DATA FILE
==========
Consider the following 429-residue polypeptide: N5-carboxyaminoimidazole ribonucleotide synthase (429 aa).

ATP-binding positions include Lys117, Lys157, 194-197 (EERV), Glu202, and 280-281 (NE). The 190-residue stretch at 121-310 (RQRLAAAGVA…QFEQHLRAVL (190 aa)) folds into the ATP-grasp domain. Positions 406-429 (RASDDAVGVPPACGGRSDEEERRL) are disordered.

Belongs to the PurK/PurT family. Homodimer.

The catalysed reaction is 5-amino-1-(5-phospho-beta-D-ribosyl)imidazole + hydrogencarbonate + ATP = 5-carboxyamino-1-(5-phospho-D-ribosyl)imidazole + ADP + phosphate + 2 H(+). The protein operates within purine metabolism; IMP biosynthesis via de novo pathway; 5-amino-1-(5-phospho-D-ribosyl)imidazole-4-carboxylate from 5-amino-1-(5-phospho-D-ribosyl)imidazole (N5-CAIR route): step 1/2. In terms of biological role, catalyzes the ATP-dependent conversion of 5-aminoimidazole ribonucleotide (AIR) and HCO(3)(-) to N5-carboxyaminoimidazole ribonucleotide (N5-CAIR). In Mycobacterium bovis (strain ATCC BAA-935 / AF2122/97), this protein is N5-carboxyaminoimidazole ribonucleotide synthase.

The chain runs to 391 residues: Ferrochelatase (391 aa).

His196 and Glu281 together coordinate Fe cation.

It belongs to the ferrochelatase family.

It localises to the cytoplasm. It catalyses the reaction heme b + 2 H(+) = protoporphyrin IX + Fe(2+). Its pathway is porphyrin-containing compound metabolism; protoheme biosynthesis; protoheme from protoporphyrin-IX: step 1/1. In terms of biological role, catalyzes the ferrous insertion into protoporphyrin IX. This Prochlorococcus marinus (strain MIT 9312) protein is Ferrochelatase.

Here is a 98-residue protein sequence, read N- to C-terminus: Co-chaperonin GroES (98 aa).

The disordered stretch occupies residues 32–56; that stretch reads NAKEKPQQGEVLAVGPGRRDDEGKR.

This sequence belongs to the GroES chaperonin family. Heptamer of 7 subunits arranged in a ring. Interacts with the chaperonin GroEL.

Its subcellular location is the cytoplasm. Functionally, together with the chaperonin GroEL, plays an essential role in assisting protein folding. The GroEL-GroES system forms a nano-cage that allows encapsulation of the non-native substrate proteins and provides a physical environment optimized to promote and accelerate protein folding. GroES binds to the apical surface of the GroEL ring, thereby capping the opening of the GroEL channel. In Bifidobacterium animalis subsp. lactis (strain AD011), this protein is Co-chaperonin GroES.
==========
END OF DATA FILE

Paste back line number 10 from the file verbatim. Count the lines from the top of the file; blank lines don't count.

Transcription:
The disordered stretch occupies residues 32–56; that stretch reads NAKEKPQQGEVLAVGPGRRDDEGKR.